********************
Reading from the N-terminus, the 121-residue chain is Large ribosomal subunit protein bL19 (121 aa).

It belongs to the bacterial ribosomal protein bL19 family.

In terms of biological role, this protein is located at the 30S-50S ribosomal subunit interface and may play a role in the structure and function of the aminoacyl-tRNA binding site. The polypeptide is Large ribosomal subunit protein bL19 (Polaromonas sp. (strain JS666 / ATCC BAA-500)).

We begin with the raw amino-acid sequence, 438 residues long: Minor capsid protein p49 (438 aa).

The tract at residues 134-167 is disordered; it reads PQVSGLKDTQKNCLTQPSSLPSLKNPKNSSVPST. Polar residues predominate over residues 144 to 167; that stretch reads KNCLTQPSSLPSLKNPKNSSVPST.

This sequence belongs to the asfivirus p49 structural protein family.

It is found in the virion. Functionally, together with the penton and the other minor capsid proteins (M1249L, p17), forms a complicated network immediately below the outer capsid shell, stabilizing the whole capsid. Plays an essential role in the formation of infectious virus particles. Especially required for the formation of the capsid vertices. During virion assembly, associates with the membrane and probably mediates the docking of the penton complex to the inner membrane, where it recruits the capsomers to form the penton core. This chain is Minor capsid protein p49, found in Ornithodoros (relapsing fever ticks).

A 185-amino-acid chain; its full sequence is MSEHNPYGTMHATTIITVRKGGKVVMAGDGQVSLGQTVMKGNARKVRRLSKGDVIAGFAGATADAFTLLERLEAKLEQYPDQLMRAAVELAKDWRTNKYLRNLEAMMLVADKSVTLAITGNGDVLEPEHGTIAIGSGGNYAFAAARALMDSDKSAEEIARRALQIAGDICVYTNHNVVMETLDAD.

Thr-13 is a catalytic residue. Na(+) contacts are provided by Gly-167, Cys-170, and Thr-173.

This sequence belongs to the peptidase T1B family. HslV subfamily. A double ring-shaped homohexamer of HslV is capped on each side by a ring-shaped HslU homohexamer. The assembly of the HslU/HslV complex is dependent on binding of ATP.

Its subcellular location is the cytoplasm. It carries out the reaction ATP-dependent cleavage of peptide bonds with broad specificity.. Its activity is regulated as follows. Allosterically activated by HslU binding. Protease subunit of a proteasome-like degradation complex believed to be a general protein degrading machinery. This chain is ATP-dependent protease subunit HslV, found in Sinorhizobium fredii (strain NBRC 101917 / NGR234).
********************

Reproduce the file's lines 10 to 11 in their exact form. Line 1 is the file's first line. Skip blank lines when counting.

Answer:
This sequence belongs to the peptidase T1B family. HslV subfamily. A double ring-shaped homohexamer of HslV is capped on each side by a ring-shaped HslU homohexamer. The assembly of the HslU/HslV complex is dependent on binding of ATP.

Its subcellular location is the cytoplasm. It carries out the reaction ATP-dependent cleavage of peptide bonds with broad specificity.. Its activity is regulated as follows. Allosterically activated by HslU binding. Protease subunit of a proteasome-like degradation complex believed to be a general protein degrading machinery. This chain is ATP-dependent protease subunit HslV, found in Sinorhizobium fredii (strain NBRC 101917 / NGR234).